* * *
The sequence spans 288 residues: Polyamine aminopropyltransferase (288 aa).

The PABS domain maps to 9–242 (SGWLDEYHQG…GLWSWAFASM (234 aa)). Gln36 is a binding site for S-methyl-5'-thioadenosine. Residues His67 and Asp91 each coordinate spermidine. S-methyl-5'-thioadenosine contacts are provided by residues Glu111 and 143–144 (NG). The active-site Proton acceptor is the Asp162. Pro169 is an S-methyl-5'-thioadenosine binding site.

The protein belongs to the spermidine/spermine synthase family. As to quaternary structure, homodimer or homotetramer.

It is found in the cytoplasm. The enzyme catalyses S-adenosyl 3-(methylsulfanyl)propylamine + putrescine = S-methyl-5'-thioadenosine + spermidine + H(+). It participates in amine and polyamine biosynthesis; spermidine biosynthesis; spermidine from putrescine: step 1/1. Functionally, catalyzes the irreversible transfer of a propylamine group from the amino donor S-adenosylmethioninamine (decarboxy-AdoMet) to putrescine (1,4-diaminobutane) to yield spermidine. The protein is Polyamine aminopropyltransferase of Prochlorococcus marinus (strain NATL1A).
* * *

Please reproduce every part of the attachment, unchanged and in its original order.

The sequence spans 288 residues: Polyamine aminopropyltransferase (288 aa).

The PABS domain maps to 9–242 (SGWLDEYHQG…GLWSWAFASM (234 aa)). Gln36 is a binding site for S-methyl-5'-thioadenosine. Residues His67 and Asp91 each coordinate spermidine. S-methyl-5'-thioadenosine contacts are provided by residues Glu111 and 143–144 (NG). The active-site Proton acceptor is the Asp162. Pro169 is an S-methyl-5'-thioadenosine binding site.

The protein belongs to the spermidine/spermine synthase family. As to quaternary structure, homodimer or homotetramer.

It is found in the cytoplasm. The enzyme catalyses S-adenosyl 3-(methylsulfanyl)propylamine + putrescine = S-methyl-5'-thioadenosine + spermidine + H(+). It participates in amine and polyamine biosynthesis; spermidine biosynthesis; spermidine from putrescine: step 1/1. Functionally, catalyzes the irreversible transfer of a propylamine group from the amino donor S-adenosylmethioninamine (decarboxy-AdoMet) to putrescine (1,4-diaminobutane) to yield spermidine. The protein is Polyamine aminopropyltransferase of Prochlorococcus marinus (strain NATL1A).